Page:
Archive for the ‘Photographic Journeys’ Category

Plan Your Strategy

Pantheon Fountain Rome Italy Dawn

Just before dawn at the Pantheon






















One of my favorite times of day to photograph is twilight – especially in old, well-lit cities like Paris or Rome.  There’s just something about the way the warm lighting highlights beautiful architectural details against the backdrop of a cobalt blue twilight sky.  I love it.

The problem?  Twilight only lasts about 15 or 20 minutes (at least for photographic purposes).  It’s nice that we have both a morning twilight and an evening one, so you can make use of this magical time twice each day.  But it still goes by all too fast.

So how do we make the most of that 4:30am wake-up alarm?  One strategy that I use nearly every time I shoot twilight is Directional Planning.  That’s not an official term, but it works for me.

Since the sun rises in the East, my first shots are planned in that general direction.  My next ones would be either North or South.  The final shots of the morning twilight would be West.  This stretches the amount of available time by a significant amount – in some cases giving me 45 minutes of great shooting.

I know that’s still not a lot of time, and believe me, there are moments of panic where I’m running hard to the next spot knowing I’m going to just ‘miss it’ by a few minutes.  But you would be surprised at how much can be squeezed into a single twilight shoot if you plan ahead.

All the shots in this post were made on the same morning.  By employing Directional Planning, I was able to cover a lot of territory – making the most of my time.  And I got a workout at the same time.

Trevi Fountain Rome Italy Twilight Dawn

Just before dawn at the Trevi Fountain

St Peters Basilica Cathedral Dome Vatican Catholic Pope

Just before dawn - the amazing dome of St. Peters Basilica

St. Peters Basilica Piazza San Pietro Vatican Rome Italy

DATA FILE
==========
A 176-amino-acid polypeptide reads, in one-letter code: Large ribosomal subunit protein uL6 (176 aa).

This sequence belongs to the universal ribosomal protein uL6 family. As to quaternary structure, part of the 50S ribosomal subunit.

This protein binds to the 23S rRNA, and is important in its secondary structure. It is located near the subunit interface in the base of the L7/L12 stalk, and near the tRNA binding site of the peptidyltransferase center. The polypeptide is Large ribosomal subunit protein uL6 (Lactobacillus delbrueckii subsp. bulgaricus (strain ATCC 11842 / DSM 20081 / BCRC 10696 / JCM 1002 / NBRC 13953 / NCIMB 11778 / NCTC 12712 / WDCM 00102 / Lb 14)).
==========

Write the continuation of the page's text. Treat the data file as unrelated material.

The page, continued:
First light of dawn on St. Peter's Basilica, Vatican Rome Italy








San Francisco!

Golden Gate Bridge San Francisco California Bay sunrise

Sunrise over San Francisco from above the Golden Gate Bridge

I always find it interesting to hear what people think of when you mention the name of a place.  For San Francisco it’s things like Cable Cars, Fishermen’s Wharf, Lombard Street, Ghiradelli Chocolate, Seafood… all kinds of wonderful things.

For me and the way my mind works, I think of the amazing views from all around the bay.  I enjoy a walk down the Embarcadero, people watching all over town, the view from Alamo Square, but most of the time I’d rather park myself with my tripod on a hillside overlooking the beautiful landscape of the bay.

Such was the case on my most recent trip to the area.  Each morning and evening I could be found clinging to some rocky cliff working a cool angle or view.  My wife thought I was nuts – she’s usually right. But it takes a bit of work to find the best shots – and that, of course, is what I’m always after.  I can honestly say that I’ve come to appreciate the grip of my Merrill hiking shoes.

But great views never get old for me.

Bay Bridge San Francisco California skyline twilight dusk

Twilight over San Francisco from below the Bay Bridge


Golden Gate Bridge San Francisco California Fort Baker Bay

Early morning below the Golden Gate Bridge, San Francisco


A pleasent surprise in Ephesus

Ephesus Library of Celcus Turkey Ruins

Library of Celcus in ancient town of Ephesus

Don’t you love it when something exceedes your expectations?  Or maybe when reaching your destination you experience something beyond a simple visit and a tour – maybe something deeper.   Such was the case for me one day in the ancient city of Ephesus, Turkey.

I first heard of Ephesus in my Sunday School classes decades ago, but didn’t realize then that the remains of the town still existed.  Recently, when the opportunity came to make a one-day stop in Kusadasi Turkey, I jumped at the chance to visit the ruins of the amazing and historic city of Ephesus some 20 miles away.

As part of my normal planning, I had looked through photos of the town, located it on Google Earth and marked the direction and time of the sunrise.  I made a list of the must-have shots, and knew that I’d have to work fast because the place is crawling with tourists most of the day.